Reply to Vance: Wise Consistency is a Virtue
by Ari Armstrong
[This article, posted June 17, 2002 but started in February, is a reply to James Vance' article "Steer Clear of 'Foolish Consistency'" at http://www.lpcolorado.org/cl/2002/02vance.html. Vance currently serves as Publications Director for the Libertarian Party of Colorado.]
"We boast our emancipation from many superstitions; but if we have broken any idols, it is through a transfer of idolatry. What have I gained... if I quake at opinion, the public opinion..." --Ralph Waldo Emerson, "Character"
In the charming film *Next Stop Wonderland*, three friends misquote Emerson by telling a woman they're trying to date, "Consistency is the hobgoblin of little minds." As the film and now Vance remind us, the full quote refers to a "foolish consistency." Eventually the woman dumps the three unreliable friends in favor of a more stable man who recognizes that wise consistency is a virtue.
Vance cites "privatization and deregulation" as the "cornerstones" of libertarianism. However, he warns, sometimes the "consequences of our idealist solutions" demand that we depart from the ideals. For Vance, libertarian principles can be applied only in moderation and only to some social problems. Unfortunately, Vance fundamentally misunderstands the nature of principles.
Vance gives us several examples of old ideas which were replaced by new, better ideas. For example, many people used to believe the sun revolves around the earth; now we know better. Of course, we should always be willing to question our accepted beliefs in the light of new evidence and argument. However, the fact that outdated, incorrect beliefs give way to new understanding in no way implies that principles *per se* are suspect. Indeed, the progression of knowledge is itself a manifestation of the principle that we ought always seek the truth.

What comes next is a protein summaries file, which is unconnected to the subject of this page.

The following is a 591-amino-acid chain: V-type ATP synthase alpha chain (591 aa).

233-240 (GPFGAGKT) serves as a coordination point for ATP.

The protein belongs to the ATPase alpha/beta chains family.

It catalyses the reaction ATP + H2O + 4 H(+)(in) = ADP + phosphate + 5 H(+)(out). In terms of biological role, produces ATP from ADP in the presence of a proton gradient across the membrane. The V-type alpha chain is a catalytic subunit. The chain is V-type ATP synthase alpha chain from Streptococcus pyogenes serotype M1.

Vance advocates pragmatism. Principles are fine, as far as they go, but we have to be willing to seek a "new solution for every problem." However, pragmatism is not a rejection of principles; it is itself the principle that each political problem must be solved on its own terms without reference to some kind of standard or unifying theory. Thus, Vance is no less "consistent" than libertarians; he is consistently a pragmatist. The question is, which principles are closer to reality: libertarianism or pragmatism?
Principles are sometimes at odds with practicality, Vance argues. However, as Rand put it, "The moral is the practical." Rand is not merely arguing that moral principles coincidentally accompany good results; she is arguing that properly formed principles are consistent with reality and are essentially related to their good consequences. We ought not conflate principles with dogmatism. An unjustified rule that has no grounding in reality is not a principle.
Vance suggests libertarian principles require us to advocate the immediate repeal of government ownership of roads and education and the end of all taxation. Of course, libertarians are split on the issue of taxation: most minimal statists argue that some taxes are necessary. But on the other issues, Vance needs to distinguish between short-term and long-term goals. Most libertarians do not actively seek to privatize all roads, because that is not such a pressing problem. Many libertarians seek to expand the market in education without directly seeking to repeal the entire government infrastructure. Even Carla Howell, who advocates "bold" libertarianism rather than "gradualist" proposals, is content to work within the system to attain marginal (but significant) improvements.
In short, a libertarian can be both principled and incrementalist. Those are separate issues. By conflating principles with an advocacy of sudden, far-reaching change, Vance confuses the very meaning of principles.